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Eric Schmidt isn’t the technology industry’s best fortune teller. He infamously declared in 2011 that developers would want to support Android before other platforms because of its size. It’s a logical prediction that had the misfortune of being made in an illogical market: Developers continue to release apps on iOS before they release them on other platforms, if they ever bother supporting them at all.

Moovit is bucking that trend by releasing the latest update to its mobile transit application on Android weeks before bringing it to the iPhone. It is also developing a Windows Phone version of the service expected to debut around the same time as the iPhone update, allowing it to better cater to the European and Latin American markets in which it operates. The iPhone is no longer the company’s first priority.

“I think for us, providing an application that is cross-populations, cross-gender, cross-age, etc. you really need to be able to provide solutions for everybody,” says Moovit CEO Nir Erez. “And I think that we’ve just reached the point where we can’t ignore Windows Phone.”

This isn’t to say that many developers will suddenly decide to support Android or Windows Phone instead of iOS. People have their own favorite platforms, and it makes sense for developers to make software for the devices and operating systems they enjoy using. And developing for iOS instead of its competitors has its benefits: though its users tend to download fewer apps than their counterparts, they also spend more money on the apps they do purchase.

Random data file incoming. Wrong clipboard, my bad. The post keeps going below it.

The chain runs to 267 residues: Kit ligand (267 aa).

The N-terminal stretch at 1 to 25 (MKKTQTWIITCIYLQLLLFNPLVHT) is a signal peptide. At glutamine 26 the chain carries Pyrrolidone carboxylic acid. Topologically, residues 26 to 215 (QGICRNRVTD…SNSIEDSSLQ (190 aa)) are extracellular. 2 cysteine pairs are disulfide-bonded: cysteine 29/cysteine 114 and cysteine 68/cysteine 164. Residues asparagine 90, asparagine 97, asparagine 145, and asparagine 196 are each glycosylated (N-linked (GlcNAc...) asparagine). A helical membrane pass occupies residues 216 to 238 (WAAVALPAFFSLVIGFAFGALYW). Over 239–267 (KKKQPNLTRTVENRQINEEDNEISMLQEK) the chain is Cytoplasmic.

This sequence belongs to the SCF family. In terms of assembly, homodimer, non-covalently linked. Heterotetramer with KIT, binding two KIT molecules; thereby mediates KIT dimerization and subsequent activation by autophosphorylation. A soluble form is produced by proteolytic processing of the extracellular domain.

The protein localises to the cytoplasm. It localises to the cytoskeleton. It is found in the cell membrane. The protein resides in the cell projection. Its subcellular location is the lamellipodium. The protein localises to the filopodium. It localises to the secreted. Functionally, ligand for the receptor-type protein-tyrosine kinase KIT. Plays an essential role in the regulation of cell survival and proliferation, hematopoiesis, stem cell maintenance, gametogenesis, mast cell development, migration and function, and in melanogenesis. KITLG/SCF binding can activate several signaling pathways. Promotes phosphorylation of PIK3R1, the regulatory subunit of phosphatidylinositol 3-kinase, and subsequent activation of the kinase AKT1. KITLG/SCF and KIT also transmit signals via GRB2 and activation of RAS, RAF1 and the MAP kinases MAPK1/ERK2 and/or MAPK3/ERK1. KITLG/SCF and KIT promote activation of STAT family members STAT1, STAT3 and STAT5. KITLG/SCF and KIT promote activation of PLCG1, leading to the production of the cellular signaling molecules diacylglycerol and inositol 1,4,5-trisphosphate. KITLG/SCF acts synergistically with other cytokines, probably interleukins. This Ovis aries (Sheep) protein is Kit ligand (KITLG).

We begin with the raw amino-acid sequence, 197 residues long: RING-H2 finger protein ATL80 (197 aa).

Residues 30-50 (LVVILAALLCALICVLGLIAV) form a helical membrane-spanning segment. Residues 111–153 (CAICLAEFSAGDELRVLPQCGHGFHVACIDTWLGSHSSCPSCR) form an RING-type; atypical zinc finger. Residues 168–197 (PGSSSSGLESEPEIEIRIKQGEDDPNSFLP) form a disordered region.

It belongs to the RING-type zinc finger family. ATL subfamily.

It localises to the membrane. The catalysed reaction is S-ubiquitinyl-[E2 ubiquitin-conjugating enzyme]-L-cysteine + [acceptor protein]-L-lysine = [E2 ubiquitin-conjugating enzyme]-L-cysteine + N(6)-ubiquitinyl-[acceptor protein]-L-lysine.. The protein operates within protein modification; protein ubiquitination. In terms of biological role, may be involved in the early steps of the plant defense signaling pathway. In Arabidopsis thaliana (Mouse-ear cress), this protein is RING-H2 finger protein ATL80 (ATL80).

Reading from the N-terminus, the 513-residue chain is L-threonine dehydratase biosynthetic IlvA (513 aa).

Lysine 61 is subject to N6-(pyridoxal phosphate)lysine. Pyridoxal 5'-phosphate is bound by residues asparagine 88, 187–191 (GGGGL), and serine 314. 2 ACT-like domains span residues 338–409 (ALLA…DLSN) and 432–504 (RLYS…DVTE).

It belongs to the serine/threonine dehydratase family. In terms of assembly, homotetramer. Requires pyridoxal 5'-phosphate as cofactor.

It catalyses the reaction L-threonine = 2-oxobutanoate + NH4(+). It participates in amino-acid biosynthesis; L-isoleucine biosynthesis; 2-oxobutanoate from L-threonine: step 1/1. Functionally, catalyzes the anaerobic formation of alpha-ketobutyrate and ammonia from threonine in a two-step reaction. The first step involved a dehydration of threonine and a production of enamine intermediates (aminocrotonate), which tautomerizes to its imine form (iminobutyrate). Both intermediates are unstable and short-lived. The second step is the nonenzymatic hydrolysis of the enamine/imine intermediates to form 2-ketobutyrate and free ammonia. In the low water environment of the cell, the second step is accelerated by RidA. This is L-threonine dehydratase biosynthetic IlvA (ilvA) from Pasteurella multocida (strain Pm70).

That means little to companies that offer their software for free, however. Moovit’s continued development depends on constantly attracting new users, and charging for its software will limit its growth, especially in the developing markets it’s focusing on. It will instead introduce new features — such as a pilot program that allows users to purchase transit tickets from directly within the app — and make money that way.

In that sense, bringing its update to Android first and expanding to Windows Phone makes more sense than focusing on iOS. Erez says that 60 percent of Moovit’s users are using Android smartphones, and the low-end smartphones boosting Windows Phone’s popularity are becoming increasingly popular in the company’s core markets.

Schmidt might not have gotten the timing of his prediction quite right, and many developers will probably support one platform over another no matter how popular it becomes. As startups continue to rely on free services and appeal to developing markets, however, more companies might make like Moovit and prioritize platforms besides iOS.

[Illustration by Hallie Bateman for Pando]